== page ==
The seismic gap hypothesis states that fault regions where no large earthquake has recently occurred, are more prone than others to host the next large earthquake. It can lead to the idea of immunity after local disaster which, notwithstanding it sounds reasonable, it has been frequently rejected by objective testing. More generally, the estimate of the occurrence probability of the next big shock on the basis of the time delay from the last earthquake still represents a big challenge. The problem is that this issue cannot be addressed only on the basis of historical catalogs which contain too few well documented big shocks, and decades of future observations appear necessary. On the other hand, recent results have shown that important insights can be obtained from the spatial organization of aftershocks and its relationship to the mainshock slip profile. Here, we address this issue by monitoring the stress evolution together with the occurrence of big shocks and their aftershocks in a model where the fault is described as an elastic interface embedded in a ductile medium. The model reproduces all relevant statistical features of earthquake occurrence and allows us to perform accurate testing of the seismic gap hypothesis and its consequences, particularly on the side of aftershock spatial patterns. We show that large earthquakes do not regularly repeat in time, but it is possible to achieve insights on the time until the next big shock from the percentage of aftershocks occurring inside the mainshock slip contour.

Testing of the Seismic Gap Hypothesis in a Model With Realistic Earthquake Statistics

Lippiello, E
2022

Abstract

The seismic gap hypothesis states that fault regions where no large earthquake has recently occurred, are more prone than others to host the next large earthquake. It can lead to the idea of immunity after local disaster which, notwithstanding it sounds reasonable, it has been frequently rejected by objective testing. More generally, the estimate of the occurrence probability of the next big shock on the basis of the time delay from the last earthquake still represents a big challenge. The problem is that this issue cannot be addressed only on the basis of historical catalogs which contain too few well documented big shocks, and decades of future observations appear necessary. On the other hand, recent results have shown that important insights can be obtained from the spatial organization of aftershocks and its relationship to the mainshock slip profile. Here, we address this issue by monitoring the stress evolution together with the occurrence of big shocks and their aftershocks in a model where the fault is described as an elastic interface embedded in a ductile medium. The model reproduces all relevant statistical features of earthquake occurrence and allows us to perform accurate testing of the seismic gap hypothesis and its consequences, particularly on the side of aftershock spatial patterns. We show that large earthquakes do not regularly repeat in time, but it is possible to achieve insights on the time until the next big shock from the percentage of aftershocks occurring inside the mainshock slip contour.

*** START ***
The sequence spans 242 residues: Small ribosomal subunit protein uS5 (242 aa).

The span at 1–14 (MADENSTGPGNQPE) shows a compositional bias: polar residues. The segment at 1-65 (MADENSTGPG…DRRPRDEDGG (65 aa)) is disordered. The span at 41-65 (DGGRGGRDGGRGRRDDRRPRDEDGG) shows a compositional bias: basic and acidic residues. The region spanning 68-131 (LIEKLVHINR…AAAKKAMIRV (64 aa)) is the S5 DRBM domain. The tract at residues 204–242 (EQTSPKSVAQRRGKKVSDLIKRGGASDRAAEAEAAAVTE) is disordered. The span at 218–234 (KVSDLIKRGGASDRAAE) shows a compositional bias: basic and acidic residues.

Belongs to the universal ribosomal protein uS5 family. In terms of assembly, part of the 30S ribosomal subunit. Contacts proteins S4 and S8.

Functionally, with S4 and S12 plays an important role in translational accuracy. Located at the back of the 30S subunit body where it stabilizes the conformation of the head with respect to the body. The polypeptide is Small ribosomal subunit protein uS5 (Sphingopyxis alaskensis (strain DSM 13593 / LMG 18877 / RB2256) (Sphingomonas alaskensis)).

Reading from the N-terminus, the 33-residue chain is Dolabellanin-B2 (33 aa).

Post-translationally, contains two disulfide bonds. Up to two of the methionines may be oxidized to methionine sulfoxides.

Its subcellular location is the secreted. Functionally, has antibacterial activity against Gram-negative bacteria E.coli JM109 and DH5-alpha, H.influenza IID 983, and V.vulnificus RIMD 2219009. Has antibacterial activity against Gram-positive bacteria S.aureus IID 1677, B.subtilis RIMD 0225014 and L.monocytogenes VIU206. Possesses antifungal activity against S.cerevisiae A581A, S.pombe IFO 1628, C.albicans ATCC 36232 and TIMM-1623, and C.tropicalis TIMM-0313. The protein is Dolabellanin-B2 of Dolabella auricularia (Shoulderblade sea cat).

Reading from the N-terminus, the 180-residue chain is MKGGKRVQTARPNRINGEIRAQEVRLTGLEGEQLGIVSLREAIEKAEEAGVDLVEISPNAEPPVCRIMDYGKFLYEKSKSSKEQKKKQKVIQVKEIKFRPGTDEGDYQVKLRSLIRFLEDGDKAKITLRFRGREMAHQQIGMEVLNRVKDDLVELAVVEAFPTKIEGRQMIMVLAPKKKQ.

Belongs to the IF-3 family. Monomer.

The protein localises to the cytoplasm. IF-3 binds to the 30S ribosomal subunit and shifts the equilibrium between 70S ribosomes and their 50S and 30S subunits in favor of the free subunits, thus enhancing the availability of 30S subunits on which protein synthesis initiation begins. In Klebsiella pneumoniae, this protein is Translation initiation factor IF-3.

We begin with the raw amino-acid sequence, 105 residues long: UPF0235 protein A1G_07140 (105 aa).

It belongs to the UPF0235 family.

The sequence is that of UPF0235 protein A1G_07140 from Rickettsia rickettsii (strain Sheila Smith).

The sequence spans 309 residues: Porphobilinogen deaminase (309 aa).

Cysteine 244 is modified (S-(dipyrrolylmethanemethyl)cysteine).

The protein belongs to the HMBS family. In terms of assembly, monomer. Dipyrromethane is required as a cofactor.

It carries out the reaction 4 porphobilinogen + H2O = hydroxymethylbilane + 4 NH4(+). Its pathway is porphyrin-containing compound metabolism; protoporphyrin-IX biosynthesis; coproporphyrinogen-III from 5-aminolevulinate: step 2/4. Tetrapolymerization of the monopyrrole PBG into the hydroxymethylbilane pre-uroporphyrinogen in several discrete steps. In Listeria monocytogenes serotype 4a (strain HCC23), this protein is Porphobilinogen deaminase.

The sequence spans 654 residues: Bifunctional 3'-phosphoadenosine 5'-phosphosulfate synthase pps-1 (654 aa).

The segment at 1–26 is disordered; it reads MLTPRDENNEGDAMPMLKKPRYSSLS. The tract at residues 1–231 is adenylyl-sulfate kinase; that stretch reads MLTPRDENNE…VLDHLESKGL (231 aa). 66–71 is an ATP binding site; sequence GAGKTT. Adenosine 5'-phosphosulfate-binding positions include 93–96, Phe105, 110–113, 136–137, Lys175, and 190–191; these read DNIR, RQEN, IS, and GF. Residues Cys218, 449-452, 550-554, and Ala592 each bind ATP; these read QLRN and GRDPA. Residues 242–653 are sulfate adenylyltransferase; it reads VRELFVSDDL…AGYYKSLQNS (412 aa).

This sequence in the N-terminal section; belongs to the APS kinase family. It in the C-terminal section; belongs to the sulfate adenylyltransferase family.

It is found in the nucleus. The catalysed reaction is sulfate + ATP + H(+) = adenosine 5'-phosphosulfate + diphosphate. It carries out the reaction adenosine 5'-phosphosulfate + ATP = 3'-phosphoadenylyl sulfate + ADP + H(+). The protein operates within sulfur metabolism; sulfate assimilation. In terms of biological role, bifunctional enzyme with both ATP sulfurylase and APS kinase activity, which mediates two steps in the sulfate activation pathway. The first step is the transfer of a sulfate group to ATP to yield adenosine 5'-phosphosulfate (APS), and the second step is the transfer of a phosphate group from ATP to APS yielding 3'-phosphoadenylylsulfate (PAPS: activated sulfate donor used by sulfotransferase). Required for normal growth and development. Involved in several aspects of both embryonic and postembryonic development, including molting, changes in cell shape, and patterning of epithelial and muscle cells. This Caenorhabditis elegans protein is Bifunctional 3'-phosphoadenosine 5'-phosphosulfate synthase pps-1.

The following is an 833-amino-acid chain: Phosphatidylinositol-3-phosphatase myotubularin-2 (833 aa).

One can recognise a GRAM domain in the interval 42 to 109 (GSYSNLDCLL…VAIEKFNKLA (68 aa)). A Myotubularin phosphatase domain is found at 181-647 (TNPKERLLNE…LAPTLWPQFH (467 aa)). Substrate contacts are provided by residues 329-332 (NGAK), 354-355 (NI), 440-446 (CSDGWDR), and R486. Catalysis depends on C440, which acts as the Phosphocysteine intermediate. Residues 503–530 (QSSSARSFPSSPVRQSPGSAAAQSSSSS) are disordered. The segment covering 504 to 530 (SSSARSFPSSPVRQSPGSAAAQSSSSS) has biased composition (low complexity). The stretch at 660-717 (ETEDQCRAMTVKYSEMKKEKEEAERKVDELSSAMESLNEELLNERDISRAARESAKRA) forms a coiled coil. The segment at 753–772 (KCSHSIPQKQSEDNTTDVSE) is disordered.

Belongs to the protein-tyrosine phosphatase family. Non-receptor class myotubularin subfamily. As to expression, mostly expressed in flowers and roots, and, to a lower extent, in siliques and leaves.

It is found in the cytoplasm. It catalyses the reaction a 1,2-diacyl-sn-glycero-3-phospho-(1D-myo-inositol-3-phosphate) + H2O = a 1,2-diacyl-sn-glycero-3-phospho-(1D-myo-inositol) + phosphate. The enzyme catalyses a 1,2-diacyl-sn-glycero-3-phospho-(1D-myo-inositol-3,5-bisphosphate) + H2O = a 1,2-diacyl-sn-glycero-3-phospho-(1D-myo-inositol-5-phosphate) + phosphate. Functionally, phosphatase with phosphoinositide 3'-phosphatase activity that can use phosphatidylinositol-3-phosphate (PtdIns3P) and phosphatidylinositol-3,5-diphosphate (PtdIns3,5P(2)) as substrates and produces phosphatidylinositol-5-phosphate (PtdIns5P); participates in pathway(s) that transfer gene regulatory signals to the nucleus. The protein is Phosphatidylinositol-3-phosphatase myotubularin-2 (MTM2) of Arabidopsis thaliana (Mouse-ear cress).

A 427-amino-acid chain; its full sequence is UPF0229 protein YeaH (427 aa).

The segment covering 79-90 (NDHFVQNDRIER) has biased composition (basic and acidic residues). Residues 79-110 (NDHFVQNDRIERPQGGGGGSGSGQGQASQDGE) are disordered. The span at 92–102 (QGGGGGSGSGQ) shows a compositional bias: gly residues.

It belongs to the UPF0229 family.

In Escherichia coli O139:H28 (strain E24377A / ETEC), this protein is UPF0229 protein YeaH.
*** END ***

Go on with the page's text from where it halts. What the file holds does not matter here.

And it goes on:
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Utilizza questo identificativo per citare o creare un link a questo documento: https://hdl.handle.net/11591/482468
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